Online poker room cultures
I find it odd and somewhat disheartening that Paradise Poker is switching to Boss Media's network. It sort of marks the end of an era in online poker, just like Kmart going bankrupt did for retail. I remember playing on Dise back when it had first opened and the only real competitor was Planet Poker. Their software was so much better, even for those of us who didn't know that Planet Poker's shuffle had been taken advantage of, that it was practically in a different league. It was what made me believe that some day online poker might be almost as good as the real thing.
I don't have quite the same emotional attachment to the downfall of Paradise, but it interesting to look at the ups and downs of individual poker rooms. One of the things that's changed in the poker world is the concept of celebrity. What made a poker celebrity 10 years ago isn't what makes a poker celebrity today. Poker rooms that understand that have done well, those that didn't understand if fell by the wayside.
Online poker started with Planet Poker. The main thing they provided was being first. The software was clunky, their software maintenance was not user-friendly (they had complete shutdown every Tuesday morning for maintenance.) They really didn't have much going for them. But they were first and they thrived. When online poker people said PP you knew they meant Planet Poker.
Then came Paradise Poker. What they offered was clean looking and clean operating software. Planet Poker responding to the better product by hiring two celebrity spokespersons -- Mike Caro and Roy Cooke. Both derived their celebrity from writing for Card Player Magazine. In those days Card Player Magazine was the poker magazine market, and the magazine strongly featured it's writers.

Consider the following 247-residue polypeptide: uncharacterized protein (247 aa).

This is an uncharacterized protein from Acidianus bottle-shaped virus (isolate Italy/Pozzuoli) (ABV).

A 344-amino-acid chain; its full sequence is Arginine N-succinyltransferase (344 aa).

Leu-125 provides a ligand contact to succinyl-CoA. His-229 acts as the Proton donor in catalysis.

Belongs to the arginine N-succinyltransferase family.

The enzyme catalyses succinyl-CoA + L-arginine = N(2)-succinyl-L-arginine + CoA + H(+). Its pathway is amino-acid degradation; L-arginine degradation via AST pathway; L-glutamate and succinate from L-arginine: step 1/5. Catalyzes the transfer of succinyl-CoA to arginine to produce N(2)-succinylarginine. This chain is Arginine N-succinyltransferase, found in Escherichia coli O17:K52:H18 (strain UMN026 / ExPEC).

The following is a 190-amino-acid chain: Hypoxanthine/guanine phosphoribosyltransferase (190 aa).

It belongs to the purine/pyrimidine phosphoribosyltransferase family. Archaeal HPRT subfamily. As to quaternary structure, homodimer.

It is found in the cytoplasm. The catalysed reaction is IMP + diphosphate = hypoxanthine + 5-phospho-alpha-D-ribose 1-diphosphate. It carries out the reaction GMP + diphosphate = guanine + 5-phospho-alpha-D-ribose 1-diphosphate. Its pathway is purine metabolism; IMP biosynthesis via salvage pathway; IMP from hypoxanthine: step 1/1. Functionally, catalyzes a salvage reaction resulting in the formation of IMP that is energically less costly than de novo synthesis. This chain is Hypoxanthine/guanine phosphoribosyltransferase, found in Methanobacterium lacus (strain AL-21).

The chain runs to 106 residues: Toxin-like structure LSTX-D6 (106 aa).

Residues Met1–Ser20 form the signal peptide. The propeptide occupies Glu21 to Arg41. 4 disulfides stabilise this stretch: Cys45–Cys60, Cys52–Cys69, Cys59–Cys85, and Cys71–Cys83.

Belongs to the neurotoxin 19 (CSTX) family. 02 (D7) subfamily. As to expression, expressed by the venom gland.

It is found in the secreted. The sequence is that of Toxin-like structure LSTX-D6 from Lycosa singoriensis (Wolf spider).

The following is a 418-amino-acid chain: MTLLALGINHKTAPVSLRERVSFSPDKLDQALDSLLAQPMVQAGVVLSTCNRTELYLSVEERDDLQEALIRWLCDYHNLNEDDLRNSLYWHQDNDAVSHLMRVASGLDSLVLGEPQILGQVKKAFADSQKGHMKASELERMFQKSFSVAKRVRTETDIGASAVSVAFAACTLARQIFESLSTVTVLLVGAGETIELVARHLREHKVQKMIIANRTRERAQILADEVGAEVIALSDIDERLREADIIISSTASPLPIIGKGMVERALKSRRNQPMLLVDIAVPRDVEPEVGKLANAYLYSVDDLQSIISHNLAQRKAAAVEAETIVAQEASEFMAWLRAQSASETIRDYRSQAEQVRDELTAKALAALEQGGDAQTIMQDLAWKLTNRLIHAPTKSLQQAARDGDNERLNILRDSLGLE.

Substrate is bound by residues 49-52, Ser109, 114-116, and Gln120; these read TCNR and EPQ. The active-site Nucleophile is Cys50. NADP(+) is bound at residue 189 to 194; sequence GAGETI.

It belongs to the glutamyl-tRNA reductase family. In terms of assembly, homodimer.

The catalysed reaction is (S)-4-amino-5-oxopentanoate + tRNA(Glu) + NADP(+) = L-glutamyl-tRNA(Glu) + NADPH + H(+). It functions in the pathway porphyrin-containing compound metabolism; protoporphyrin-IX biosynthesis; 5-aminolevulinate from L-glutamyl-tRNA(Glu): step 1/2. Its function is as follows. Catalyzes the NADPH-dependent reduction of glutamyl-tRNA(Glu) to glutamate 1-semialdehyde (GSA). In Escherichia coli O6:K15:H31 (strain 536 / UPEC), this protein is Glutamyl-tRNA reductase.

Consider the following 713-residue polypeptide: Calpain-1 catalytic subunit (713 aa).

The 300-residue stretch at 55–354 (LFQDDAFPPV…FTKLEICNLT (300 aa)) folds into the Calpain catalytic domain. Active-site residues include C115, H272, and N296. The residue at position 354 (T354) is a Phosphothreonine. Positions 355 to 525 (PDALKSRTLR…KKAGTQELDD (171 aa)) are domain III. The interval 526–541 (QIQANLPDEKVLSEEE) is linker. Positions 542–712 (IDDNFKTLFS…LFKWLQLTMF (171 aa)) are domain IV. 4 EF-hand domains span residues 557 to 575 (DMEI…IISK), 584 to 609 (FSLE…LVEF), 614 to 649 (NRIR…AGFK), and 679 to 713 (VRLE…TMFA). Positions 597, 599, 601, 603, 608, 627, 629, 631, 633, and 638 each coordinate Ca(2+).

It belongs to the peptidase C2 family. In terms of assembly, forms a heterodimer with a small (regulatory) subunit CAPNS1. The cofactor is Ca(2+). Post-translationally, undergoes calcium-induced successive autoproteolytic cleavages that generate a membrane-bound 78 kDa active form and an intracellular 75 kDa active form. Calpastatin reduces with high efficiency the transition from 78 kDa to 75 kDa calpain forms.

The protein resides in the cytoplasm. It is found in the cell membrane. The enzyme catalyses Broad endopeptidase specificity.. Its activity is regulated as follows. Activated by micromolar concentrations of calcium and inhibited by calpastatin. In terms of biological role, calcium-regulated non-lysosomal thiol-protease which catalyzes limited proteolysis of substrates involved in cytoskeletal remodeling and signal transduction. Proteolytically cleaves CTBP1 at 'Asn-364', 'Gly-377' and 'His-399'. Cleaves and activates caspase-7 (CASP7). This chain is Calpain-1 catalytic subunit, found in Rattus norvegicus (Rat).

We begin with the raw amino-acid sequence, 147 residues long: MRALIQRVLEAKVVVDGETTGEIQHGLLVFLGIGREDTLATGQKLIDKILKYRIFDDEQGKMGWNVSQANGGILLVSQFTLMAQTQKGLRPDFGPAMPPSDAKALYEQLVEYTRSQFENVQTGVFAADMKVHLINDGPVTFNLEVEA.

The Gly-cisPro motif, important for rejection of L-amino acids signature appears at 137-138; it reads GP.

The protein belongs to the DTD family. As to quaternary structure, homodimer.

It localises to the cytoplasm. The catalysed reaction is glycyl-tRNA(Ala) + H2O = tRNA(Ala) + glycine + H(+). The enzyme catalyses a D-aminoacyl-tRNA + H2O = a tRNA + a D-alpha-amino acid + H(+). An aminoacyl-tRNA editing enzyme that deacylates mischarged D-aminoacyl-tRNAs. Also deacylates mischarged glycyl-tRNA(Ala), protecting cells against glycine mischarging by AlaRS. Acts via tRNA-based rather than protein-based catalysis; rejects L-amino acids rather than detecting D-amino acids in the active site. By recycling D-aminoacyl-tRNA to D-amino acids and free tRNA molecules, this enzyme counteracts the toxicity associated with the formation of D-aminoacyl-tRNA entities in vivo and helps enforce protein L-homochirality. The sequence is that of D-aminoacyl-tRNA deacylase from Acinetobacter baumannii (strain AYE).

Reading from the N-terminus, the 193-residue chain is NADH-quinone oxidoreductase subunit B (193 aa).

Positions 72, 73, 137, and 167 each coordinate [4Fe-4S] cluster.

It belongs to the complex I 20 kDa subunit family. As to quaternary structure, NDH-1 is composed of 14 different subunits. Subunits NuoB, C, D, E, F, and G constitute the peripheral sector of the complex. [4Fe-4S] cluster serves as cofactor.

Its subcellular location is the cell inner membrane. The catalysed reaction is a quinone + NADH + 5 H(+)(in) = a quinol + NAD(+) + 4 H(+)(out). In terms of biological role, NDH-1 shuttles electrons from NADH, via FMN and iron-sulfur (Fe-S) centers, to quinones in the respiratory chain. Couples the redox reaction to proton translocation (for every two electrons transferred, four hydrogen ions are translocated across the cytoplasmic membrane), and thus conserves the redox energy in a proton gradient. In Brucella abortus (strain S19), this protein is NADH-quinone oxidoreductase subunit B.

Today that market is a little different. Card Player isn't only part of the market and almost all poker magazines these days feature players seen on TV, not the writer's. Poker writer's aren't the celebrities they were in the past. That movement away from featuring writer's and featuring players started with June Field when she established Poker Digest and put players on the cover as opposed to Card Player who always put casinos on the cover. Card Player tried to stem the competition by buying Poker Digest, but the market was destined to grow way to fast for them to maintain a stranglehold on it.
Planet Poker's attempt to compensate for an inferior product by using celebrity flopped. They just kept losing market share.
But Paradise Poker also failed to respond adequately to competition. For a while the term PP no longer meant Planet Poker, it meant Paradise Poker. But that didn't last long. Party Poker came along showing a high degree of competence in promotion. They established strong affiliates, they had high player bonuses (funded by high rakes). Then when poker hit TV they hit it with ads. They succeeded in a huge way. It was all about promotion.
An underfunded room, Poker Spot, came along and tried to establish a niche by copying Party Poker's high player bonuses and combining it with tournaments. They were the first room to offer tournaments. But, it's harder to get away with very large rakes in tournaments and they quickly found that the high player bonuses didn't self fund without high rakes. They flopped in a big way.
But Poker Stars did succeed with their tournament offerings. Chris Moneymaker helped establish them as a new brand of poker celebrity -- a TV celebrity.
TV makes a huge difference in the value of celebrity. Something Planet Poker didn't last long enough to figure out.